11:00 am, May 1st | by Sarah Devlin and Carly McElroy
…Featuring two of the worst people in the world.
1:45 pm, March 27th | by Sarah Devlin
In Episode 5 of “And Then They Make Out,” Carly and Sarah discuss their new favorite movie, The Rebound, a 2009 romantic comedy starring Catherine Zeta-Jones and Justin Bartha. The Rebound has everything — sociopathic kids, a meet-cute in a feminist self-defense/revenge class, an inversion of the typical working man and nurturing woman pairing, and the best pickup lines since Stacey and Luca fell in age-inappropriate love in “The Baby-Sitters Club Movie.” Don’t know what that means? Educate yourself.
11:45 am, March 21st | by Sarah Devlin
“And Then They Make Out” Episode 4 covers Brittany Murphy’s early-aughts romantic comedy Little Black Book, a dark indictment of what happens when sociopaths and the generally mentally ill collide. Or, you know, about one woman’s obsessive quest to break into her boyfriend’s Palm Pilot. Tune in for a rousing discussion of Murphy’s Face Acting®, reality tv garbage vs. scripted garbage, and the first documented case of Gavin Rossdale syndrome.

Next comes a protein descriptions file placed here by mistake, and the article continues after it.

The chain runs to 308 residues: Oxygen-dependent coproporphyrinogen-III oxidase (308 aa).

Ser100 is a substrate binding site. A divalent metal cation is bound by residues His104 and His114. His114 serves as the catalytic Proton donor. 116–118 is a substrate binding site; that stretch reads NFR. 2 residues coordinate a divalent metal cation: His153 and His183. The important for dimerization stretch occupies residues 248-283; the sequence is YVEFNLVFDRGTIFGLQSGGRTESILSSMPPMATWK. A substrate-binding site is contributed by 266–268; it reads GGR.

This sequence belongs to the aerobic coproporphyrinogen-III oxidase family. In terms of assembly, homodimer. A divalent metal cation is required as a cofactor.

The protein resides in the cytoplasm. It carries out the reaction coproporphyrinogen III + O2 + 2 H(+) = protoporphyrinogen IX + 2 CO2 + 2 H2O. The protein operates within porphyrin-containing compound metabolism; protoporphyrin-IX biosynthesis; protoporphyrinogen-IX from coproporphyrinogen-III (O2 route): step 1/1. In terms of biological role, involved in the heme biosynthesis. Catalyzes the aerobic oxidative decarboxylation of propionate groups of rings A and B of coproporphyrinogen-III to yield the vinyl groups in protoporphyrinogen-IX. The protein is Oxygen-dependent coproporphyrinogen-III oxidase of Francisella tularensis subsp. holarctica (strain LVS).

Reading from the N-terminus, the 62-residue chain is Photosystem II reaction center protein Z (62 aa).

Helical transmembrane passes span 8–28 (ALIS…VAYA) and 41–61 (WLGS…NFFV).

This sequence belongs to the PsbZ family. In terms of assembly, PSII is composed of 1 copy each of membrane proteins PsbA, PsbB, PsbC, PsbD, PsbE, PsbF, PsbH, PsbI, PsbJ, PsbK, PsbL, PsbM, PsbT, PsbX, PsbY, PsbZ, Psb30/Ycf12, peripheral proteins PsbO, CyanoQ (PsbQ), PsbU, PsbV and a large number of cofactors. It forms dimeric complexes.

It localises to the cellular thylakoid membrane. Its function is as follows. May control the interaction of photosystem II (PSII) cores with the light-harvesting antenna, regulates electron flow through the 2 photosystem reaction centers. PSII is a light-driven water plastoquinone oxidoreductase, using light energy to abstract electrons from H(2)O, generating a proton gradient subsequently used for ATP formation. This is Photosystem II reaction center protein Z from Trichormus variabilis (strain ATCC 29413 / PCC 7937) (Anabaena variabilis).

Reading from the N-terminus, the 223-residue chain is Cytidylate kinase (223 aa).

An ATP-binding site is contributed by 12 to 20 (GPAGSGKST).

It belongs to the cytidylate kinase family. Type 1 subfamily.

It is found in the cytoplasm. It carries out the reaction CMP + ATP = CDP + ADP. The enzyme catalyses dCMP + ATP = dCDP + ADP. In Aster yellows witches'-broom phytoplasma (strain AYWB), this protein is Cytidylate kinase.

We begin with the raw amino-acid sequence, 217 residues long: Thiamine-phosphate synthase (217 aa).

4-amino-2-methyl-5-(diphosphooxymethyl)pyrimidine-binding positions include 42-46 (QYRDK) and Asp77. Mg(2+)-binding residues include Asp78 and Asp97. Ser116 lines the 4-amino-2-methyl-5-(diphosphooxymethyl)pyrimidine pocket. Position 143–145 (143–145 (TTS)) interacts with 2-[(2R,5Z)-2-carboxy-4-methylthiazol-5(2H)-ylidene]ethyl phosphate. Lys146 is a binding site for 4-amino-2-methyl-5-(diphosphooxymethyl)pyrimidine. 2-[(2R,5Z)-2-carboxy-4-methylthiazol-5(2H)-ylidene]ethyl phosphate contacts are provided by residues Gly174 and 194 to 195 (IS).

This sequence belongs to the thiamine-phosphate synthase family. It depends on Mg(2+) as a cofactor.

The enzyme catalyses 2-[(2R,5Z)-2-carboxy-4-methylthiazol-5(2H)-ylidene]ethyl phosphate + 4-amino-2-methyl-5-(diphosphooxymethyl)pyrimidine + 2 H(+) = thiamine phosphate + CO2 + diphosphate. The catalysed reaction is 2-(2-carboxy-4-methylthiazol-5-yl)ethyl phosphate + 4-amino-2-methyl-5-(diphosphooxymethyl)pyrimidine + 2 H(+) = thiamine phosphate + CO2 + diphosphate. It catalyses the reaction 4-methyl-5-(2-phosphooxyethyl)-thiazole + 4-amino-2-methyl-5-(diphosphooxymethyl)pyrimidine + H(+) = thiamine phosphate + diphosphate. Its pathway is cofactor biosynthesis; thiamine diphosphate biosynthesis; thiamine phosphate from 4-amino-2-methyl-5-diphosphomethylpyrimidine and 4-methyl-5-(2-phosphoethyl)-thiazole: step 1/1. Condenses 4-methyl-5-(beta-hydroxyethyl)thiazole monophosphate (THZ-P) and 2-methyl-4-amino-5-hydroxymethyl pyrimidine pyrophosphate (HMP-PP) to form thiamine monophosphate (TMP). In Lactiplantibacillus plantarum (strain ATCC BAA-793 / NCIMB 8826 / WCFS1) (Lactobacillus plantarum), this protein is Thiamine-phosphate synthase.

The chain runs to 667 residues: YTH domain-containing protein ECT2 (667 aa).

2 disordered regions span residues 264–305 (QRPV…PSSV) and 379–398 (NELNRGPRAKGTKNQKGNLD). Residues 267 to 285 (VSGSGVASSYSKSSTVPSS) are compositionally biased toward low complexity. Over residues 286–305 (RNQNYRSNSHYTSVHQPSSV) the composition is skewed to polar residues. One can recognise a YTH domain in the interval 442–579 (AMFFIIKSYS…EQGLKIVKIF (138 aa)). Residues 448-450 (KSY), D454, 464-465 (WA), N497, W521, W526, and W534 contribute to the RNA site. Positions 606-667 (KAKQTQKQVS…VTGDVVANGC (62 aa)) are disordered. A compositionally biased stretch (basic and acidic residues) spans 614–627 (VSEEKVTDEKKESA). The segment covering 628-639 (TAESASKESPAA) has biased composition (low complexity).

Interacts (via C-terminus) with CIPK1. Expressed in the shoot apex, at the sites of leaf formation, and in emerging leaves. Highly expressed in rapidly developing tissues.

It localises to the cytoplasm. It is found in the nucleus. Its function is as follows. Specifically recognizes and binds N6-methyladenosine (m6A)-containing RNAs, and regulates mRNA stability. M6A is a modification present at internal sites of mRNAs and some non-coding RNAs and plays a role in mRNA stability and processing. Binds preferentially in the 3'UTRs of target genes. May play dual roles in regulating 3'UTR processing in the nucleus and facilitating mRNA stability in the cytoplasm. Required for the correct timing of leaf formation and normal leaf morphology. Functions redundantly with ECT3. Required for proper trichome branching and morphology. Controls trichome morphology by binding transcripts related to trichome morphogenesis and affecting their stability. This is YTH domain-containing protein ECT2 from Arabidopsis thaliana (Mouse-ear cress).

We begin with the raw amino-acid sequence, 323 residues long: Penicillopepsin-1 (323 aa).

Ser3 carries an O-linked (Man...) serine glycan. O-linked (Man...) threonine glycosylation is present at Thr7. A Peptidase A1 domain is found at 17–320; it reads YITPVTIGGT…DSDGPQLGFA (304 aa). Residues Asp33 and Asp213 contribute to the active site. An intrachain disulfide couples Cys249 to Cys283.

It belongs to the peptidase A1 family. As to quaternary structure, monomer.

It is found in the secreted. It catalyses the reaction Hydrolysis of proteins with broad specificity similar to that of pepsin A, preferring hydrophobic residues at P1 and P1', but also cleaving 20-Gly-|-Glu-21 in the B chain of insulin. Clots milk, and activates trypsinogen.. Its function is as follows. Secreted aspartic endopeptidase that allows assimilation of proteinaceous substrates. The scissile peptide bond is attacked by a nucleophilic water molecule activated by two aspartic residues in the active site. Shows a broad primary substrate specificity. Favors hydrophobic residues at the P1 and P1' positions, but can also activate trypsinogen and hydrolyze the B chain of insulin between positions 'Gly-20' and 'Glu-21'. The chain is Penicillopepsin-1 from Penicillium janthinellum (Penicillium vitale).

1:30 pm, March 13th | by Sarah Devlin
This week we break down the classic Jennifer Lopez vehicle Maid In Manhattan. Join us for an edifying discussion of the film that includes surprising details about the CIA’s involvement in production (this movie was Zero Dark Thirty before Zero Dark Thirty was Zero Dark Thirty), the revelation that in many ways Maid In Manhattan is a prequel to MTV’s Teen Wolf, and the role that Ralph Fiennes just couldn’t leave behind.
11:30 am, March 6th | by Sarah Devlin
“And Then They Make Out” is a weekly discussion of how pop culture depicts love and romance, and how romantic comedies reflect our society’s expectations for women, for better or for worse, back to us. It’s also, we hope, the perfect mid-week at-work distraction.
1:30 pm, February 27th | by Sarah Devlin
Because we have a doozy for you. After putting together our Valentine’s Day themed roundup of movie depictions of career gals who don’t deserve love (that is, until the right man comes along to teach them a thing or two), we thought it might be fun to have a weekly discussion of the way that pop culture depicts love and romance, and how romantic comedies reflect our society’s expectations for women, for better or for worse, back to us. (We also thought it would be enjoyable to make fun of a new romantic comedy every week.)